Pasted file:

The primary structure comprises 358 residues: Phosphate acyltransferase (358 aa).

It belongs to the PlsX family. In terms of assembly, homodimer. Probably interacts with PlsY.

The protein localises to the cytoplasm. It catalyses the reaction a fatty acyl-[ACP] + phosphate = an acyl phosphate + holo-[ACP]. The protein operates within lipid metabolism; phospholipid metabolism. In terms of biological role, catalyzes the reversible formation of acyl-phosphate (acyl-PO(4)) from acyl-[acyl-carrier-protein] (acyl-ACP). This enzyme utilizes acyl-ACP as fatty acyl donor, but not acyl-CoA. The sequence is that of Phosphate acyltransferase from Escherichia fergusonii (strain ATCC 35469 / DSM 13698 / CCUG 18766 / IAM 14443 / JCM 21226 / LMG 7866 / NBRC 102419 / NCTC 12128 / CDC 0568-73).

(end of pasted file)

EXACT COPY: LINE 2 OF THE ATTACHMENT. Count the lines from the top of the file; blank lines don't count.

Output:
It belongs to the PlsX family. In terms of assembly, homodimer. Probably interacts with PlsY.